The commentary above is a general overview. It is not intended to be a substitute for advice from professional tax and investment counselors .
High Concept Strategies: Goals-Based Investing
This is the first of a series of articles discussing various types of high-concept investment styles. This month we start with goals-based investing.
Goal-based investing became popular after the Great Recession of 2008-09. Many salaried, middle-class workers lost their jobs, had to stop contributing to their 401(k) plan or, worse yet, had to make hardship withdrawals from it. These events triggered a realization that this blip in their long-term life plan could derail retirement dreams. For many, it may have been the first time they equated retirement investing with actual retirement income.
Goals-based investing is just as it sounds: You start with specific goals. It's not focused on investing automatically with salary deferrals throughout your career, or obsessing over the right asset allocation based on your tolerance of market risk, or constructing an aggressive portfolio because you're young and have a 40-year investment timeline. It isn't about earning a certain percentage - like a 10 percent average annual return over 20 years.
The goals-based return on an investment is defined as achieving a certain goal, such as a sustainable income throughout a 30-year retirement; paying for two kids to earn a four-year college degree; or buying a second home on lakefront property.
In short, the goals-based approach is about achieving specific life goals utilizing investments as a tool to help you get there. This is an important distinction, as people learned during the most recent recession, because it ties your daily, monthly and annual decisions about money directly to your specific life goals. Once you buy into the goals-based philosophy, you may start better prioritizing money management decisions, such as not buying a motorboat until you've purchased the lakefront home.
Goals can and should be both short- and long-term. The first step once you've identified a specific goal is to determine the timeline for when you'll need the money to fund the goal. This is easy with things like buying a house or your son's college tuition. If he's 2 years old, you have 16 years. If he's 11, you have only seven.
Once you've established your investment timeline, this helps inform your asset allocation. At this point it's important to define risk. In other types of investment approaches, risk refers to your tolerance for market volatility. But with the goal-based approach, risk refers to your fear of undershooting your goal. If you have only seven years to pay for college and you're determined to get there, your asset allocation may be more aggressive than if you're content to let your son start out at a community college, or consider the possibility he may earn a scholarship.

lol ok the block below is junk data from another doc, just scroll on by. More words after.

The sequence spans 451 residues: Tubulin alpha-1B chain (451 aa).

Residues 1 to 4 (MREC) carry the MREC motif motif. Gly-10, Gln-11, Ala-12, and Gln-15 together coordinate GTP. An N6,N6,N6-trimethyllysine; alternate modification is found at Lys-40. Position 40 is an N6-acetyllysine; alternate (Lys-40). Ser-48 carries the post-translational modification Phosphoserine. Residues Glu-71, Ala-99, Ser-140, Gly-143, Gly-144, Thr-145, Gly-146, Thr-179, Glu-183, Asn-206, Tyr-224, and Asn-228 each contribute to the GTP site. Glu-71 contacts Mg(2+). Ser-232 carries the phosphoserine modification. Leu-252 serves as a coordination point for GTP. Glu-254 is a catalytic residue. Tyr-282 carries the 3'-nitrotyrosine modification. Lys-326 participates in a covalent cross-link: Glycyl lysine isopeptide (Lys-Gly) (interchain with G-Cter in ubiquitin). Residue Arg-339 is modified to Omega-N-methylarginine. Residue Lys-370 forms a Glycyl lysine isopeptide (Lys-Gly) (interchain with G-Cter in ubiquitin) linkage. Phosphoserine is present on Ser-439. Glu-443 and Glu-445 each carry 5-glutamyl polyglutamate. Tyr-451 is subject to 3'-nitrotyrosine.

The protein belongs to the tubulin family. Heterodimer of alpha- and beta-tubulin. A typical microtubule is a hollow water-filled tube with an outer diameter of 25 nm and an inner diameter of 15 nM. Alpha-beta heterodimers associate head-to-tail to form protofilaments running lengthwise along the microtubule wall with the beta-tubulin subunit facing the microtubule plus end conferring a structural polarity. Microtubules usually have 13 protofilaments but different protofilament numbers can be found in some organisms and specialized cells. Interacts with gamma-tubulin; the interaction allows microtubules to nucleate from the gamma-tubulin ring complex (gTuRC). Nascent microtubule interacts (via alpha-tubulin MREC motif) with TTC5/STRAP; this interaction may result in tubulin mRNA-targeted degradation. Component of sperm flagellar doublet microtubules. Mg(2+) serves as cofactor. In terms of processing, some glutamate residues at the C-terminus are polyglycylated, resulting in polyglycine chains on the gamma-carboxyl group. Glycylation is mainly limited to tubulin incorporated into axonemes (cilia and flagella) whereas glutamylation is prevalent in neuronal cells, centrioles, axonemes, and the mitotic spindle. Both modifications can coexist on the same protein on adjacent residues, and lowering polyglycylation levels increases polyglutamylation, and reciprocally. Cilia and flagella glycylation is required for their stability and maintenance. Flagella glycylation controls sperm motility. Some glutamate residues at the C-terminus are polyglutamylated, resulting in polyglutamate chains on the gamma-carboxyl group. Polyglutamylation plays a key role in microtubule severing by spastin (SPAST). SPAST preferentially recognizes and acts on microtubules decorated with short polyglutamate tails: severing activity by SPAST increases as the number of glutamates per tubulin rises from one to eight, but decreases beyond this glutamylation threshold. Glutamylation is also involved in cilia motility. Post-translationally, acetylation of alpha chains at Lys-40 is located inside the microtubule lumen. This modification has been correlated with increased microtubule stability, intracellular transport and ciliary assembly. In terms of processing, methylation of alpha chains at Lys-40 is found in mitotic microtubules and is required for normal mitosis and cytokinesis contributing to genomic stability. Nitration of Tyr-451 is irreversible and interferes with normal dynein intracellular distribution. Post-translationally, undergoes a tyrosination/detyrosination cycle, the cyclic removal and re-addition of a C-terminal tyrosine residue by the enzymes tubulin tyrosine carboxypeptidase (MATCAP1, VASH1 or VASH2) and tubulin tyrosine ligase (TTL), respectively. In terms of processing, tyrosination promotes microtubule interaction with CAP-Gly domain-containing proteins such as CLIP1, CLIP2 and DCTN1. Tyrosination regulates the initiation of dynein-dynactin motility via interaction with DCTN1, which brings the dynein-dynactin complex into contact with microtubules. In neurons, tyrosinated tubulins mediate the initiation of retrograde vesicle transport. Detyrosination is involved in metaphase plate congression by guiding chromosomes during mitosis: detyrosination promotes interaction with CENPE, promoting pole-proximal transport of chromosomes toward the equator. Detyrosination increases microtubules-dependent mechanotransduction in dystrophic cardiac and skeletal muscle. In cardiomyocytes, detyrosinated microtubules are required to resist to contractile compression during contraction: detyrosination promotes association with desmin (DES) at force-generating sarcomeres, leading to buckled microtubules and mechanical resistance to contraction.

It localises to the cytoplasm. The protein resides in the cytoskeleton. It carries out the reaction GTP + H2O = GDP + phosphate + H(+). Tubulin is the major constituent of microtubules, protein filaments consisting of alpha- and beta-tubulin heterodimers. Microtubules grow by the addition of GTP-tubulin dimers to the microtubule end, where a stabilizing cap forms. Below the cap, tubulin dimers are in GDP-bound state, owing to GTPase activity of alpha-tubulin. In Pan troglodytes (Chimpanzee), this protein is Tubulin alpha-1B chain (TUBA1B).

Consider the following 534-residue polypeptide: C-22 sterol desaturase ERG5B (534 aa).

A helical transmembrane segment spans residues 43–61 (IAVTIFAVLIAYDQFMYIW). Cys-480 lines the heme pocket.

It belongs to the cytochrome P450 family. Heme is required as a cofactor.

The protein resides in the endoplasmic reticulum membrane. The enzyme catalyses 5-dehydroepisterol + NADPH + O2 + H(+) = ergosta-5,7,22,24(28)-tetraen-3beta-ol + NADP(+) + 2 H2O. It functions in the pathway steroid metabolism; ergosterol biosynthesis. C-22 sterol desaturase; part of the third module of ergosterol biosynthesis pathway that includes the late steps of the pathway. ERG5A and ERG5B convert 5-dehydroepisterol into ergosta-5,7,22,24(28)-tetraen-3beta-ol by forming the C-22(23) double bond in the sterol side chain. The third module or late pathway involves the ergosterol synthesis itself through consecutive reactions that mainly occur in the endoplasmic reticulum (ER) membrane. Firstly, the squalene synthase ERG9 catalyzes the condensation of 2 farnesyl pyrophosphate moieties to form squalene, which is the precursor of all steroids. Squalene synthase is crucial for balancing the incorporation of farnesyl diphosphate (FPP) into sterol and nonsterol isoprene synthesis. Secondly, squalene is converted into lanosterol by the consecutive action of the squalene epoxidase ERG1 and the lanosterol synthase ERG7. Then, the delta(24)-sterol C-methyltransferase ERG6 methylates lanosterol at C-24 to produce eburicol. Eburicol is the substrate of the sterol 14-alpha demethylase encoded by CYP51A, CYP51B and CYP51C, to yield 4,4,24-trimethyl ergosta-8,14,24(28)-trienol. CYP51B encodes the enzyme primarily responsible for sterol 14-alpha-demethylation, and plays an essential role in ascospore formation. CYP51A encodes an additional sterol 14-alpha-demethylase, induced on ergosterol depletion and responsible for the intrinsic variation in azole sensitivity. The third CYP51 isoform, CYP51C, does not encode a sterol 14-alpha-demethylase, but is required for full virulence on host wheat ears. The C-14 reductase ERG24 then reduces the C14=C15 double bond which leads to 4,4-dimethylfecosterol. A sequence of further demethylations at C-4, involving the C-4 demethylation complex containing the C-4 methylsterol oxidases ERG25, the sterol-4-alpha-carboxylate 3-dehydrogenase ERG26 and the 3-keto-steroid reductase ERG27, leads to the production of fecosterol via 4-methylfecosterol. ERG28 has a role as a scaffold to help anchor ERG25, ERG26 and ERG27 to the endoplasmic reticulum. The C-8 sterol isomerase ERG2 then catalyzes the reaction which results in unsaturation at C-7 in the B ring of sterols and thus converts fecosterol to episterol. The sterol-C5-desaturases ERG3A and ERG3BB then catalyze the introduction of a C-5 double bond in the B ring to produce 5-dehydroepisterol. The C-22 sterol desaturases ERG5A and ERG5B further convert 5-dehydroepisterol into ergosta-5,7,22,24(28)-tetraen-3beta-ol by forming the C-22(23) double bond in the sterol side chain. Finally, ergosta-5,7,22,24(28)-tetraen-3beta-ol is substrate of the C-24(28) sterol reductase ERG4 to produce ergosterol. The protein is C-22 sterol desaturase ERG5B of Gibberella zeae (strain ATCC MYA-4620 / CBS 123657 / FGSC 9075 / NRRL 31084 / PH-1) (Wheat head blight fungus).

Once you've established your timeline and evaluated the risk of not meeting your goal, then and only then do you evaluate what types of securities in which to invest. That's because the goal itself will help determine what types of securities to hold as well as the appropriate investment vehicles. For example, there are tax-advantaged plans specifically designed to help pay for college, healthcare and retirement.
With the goals-based strategy, note that other variables can affect investment decisions. For example, the more you save and contribute to your retirement portfolio, the less it needs to earn to meet your goals. Or, if you're earning ahead of schedule, you might decide to modify your goals: retire early or buy a bigger lake house.
As you move closer to the time when you need the money, you might want to consider transferring portions of your portfolio to more conservative holdings to reduce risk of loss. Remember that with the goals-based approach, timeline is a key ingredient. As that timeline shortens, you'll need to actively manage the portfolio to protect accumulated earnings while still working toward the specific goal.
And finally, you may wish to consider separating investments to achieve different goals. This is easiest to do with specific vehicles, such as a 529 savings plan for college, or an IRA for retirement. However, never lose sight of the fact that all of your investments combine into a single portfolio. Occasionally, take a bird's-eye view of the asset allocation of the overall portfolio to ensure that your goals-based investment approach is not skewed too aggressive or too conservative.
And as always, it's best to seek the knowledge of a tax and investment professional.
 valuewebsiteHow to Value and Sell a Website Effectively

Whether a business owner wants to sell a website or he has been approached by an individual expressing interest in purchasing it, understanding what it's worth is essential to a fair sale for everyone involved.

Initial Factors